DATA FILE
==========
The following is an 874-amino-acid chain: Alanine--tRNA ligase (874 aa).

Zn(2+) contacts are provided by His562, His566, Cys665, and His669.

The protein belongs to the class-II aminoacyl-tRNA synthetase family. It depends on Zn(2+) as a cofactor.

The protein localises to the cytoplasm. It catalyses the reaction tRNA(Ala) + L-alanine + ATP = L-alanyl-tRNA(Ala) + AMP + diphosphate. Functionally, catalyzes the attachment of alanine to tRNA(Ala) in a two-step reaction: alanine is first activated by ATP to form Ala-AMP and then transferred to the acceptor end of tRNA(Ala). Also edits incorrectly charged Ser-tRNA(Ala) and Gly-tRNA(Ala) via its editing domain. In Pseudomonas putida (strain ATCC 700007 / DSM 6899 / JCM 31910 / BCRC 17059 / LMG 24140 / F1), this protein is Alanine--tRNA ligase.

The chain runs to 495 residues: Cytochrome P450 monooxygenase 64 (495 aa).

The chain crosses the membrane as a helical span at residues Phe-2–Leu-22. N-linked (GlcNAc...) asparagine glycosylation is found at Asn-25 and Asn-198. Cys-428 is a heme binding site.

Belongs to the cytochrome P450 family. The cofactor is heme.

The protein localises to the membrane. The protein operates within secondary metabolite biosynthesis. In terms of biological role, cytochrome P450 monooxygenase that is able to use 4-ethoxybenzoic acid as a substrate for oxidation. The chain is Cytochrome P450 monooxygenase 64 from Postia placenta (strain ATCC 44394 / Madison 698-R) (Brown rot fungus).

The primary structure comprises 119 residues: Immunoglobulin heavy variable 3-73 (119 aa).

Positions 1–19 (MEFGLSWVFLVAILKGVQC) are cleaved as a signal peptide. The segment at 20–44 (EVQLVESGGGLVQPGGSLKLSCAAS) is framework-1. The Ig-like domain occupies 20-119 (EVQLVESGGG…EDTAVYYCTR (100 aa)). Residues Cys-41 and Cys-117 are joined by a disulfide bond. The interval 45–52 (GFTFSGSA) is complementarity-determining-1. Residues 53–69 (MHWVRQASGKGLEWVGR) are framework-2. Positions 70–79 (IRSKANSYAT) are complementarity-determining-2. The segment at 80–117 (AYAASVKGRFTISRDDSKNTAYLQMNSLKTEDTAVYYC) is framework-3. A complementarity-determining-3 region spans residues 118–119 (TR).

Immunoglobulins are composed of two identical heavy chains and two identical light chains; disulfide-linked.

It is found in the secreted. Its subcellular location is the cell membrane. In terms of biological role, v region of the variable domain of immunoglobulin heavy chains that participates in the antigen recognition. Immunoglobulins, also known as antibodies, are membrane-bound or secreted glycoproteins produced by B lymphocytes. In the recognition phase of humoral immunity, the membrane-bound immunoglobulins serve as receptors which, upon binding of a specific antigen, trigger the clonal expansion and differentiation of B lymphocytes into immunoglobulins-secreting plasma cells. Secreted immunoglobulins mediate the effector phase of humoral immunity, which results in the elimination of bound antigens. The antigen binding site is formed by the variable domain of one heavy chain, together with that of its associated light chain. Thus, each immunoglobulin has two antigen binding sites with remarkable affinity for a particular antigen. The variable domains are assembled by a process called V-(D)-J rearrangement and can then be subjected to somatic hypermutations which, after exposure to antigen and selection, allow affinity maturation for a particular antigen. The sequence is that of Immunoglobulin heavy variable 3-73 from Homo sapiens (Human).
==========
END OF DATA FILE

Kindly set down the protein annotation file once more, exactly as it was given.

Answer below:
The following is an 874-amino-acid chain: Alanine--tRNA ligase (874 aa).

Zn(2+) contacts are provided by His562, His566, Cys665, and His669.

The protein belongs to the class-II aminoacyl-tRNA synthetase family. It depends on Zn(2+) as a cofactor.

The protein localises to the cytoplasm. It catalyses the reaction tRNA(Ala) + L-alanine + ATP = L-alanyl-tRNA(Ala) + AMP + diphosphate. Functionally, catalyzes the attachment of alanine to tRNA(Ala) in a two-step reaction: alanine is first activated by ATP to form Ala-AMP and then transferred to the acceptor end of tRNA(Ala). Also edits incorrectly charged Ser-tRNA(Ala) and Gly-tRNA(Ala) via its editing domain. In Pseudomonas putida (strain ATCC 700007 / DSM 6899 / JCM 31910 / BCRC 17059 / LMG 24140 / F1), this protein is Alanine--tRNA ligase.

The chain runs to 495 residues: Cytochrome P450 monooxygenase 64 (495 aa).

The chain crosses the membrane as a helical span at residues Phe-2–Leu-22. N-linked (GlcNAc...) asparagine glycosylation is found at Asn-25 and Asn-198. Cys-428 is a heme binding site.

Belongs to the cytochrome P450 family. The cofactor is heme.

The protein localises to the membrane. The protein operates within secondary metabolite biosynthesis. In terms of biological role, cytochrome P450 monooxygenase that is able to use 4-ethoxybenzoic acid as a substrate for oxidation. The chain is Cytochrome P450 monooxygenase 64 from Postia placenta (strain ATCC 44394 / Madison 698-R) (Brown rot fungus).

The primary structure comprises 119 residues: Immunoglobulin heavy variable 3-73 (119 aa).

Positions 1–19 (MEFGLSWVFLVAILKGVQC) are cleaved as a signal peptide. The segment at 20–44 (EVQLVESGGGLVQPGGSLKLSCAAS) is framework-1. The Ig-like domain occupies 20-119 (EVQLVESGGG…EDTAVYYCTR (100 aa)). Residues Cys-41 and Cys-117 are joined by a disulfide bond. The interval 45–52 (GFTFSGSA) is complementarity-determining-1. Residues 53–69 (MHWVRQASGKGLEWVGR) are framework-2. Positions 70–79 (IRSKANSYAT) are complementarity-determining-2. The segment at 80–117 (AYAASVKGRFTISRDDSKNTAYLQMNSLKTEDTAVYYC) is framework-3. A complementarity-determining-3 region spans residues 118–119 (TR).

Immunoglobulins are composed of two identical heavy chains and two identical light chains; disulfide-linked.

It is found in the secreted. Its subcellular location is the cell membrane. In terms of biological role, v region of the variable domain of immunoglobulin heavy chains that participates in the antigen recognition. Immunoglobulins, also known as antibodies, are membrane-bound or secreted glycoproteins produced by B lymphocytes. In the recognition phase of humoral immunity, the membrane-bound immunoglobulins serve as receptors which, upon binding of a specific antigen, trigger the clonal expansion and differentiation of B lymphocytes into immunoglobulins-secreting plasma cells. Secreted immunoglobulins mediate the effector phase of humoral immunity, which results in the elimination of bound antigens. The antigen binding site is formed by the variable domain of one heavy chain, together with that of its associated light chain. Thus, each immunoglobulin has two antigen binding sites with remarkable affinity for a particular antigen. The variable domains are assembled by a process called V-(D)-J rearrangement and can then be subjected to somatic hypermutations which, after exposure to antigen and selection, allow affinity maturation for a particular antigen. The sequence is that of Immunoglobulin heavy variable 3-73 from Homo sapiens (Human).